William Eggleston, American, born 1939

Photograph taken in Memphis, Tennessee, United States, North and Central America

c. 1970 (negative); 1980 (print)

Dye transfer print

Image: 11 7/8 x 17 3/8 inches (30.2 x 44.1 cm) Sheet: 15 7/8 x 19 15/16 inches (40.3 x 50.6 cm)

Curatorial Department:
Prints, Drawings, and Photographs

Object Location:

Currently not on view

Accession Number:

Credit Line:
125th Anniversary Acquisition. Gift of Walter Hopps and Caroline Huber, 2001

Social Tags [?]

There are currently no user tags associated with this object.

[Add Your Own Tags]

Additional information:
  • PublicationGifts in Honor of the 125th Anniversary of the Philadelphia Museum of Art

    William Eggleston took the photography world by storm with his 1976 exhibition at The Museum of Modern Art, the first one-person show of color photography at a museum in New York. The attendant publication William Eggleston's Guide introduced his work to an even wider audience and was especially influential for young photographers.

    Eggleston was born in Memphis, Tennessee, and for most of his life has remained in the Mississippi Delta area, where he has photographed extensively. He started making photographs as a teenager, but it was not until about 1962, when he discovered the photographs of Henri Cartier-Bresson and other masters, that he was inspired to pursue the medium with greater dedication. Though Eggleston initially worked in black-and-white, as any serious photographer of his generation did, by the late 1960s he started experimenting with color, which at the time was considered a predominantly commercial medium that was not accepted into the established vocabulary of artistic expression until 1970s. Eggleston was attracted to color because of its lushness as well as its ability to be truer to life, and his pictures caused nothing short of a revolution.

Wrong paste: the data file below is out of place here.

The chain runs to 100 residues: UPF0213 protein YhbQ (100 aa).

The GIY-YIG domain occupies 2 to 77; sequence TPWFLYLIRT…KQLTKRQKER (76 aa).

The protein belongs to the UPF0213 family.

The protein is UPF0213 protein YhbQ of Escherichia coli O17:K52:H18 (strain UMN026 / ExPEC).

In addition to the sensation created by his use of the color medium, Eggleston's habit of "photographing democratically" was also controversial. He rejected the idea of banality and believed that the visual richness of the world made utterly ordinary subjects worthy of scrutiny by the camera's lens, as this example from a gift of five photographs attests. His picture of a tricycle, which appeared in the 1976 New York show, monumentalizes a child's rusting toy parked on the sidewalk. In another photograph, a plastic Christmas candle on the counter of a diner is presented as being as interesting as the nearby vase of flowers and the palm tree that echo its shape. Katherine Ware, from Philadelphia Museum of Art: Gifts in Honor of the 125th Anniversary (2002), p. 143.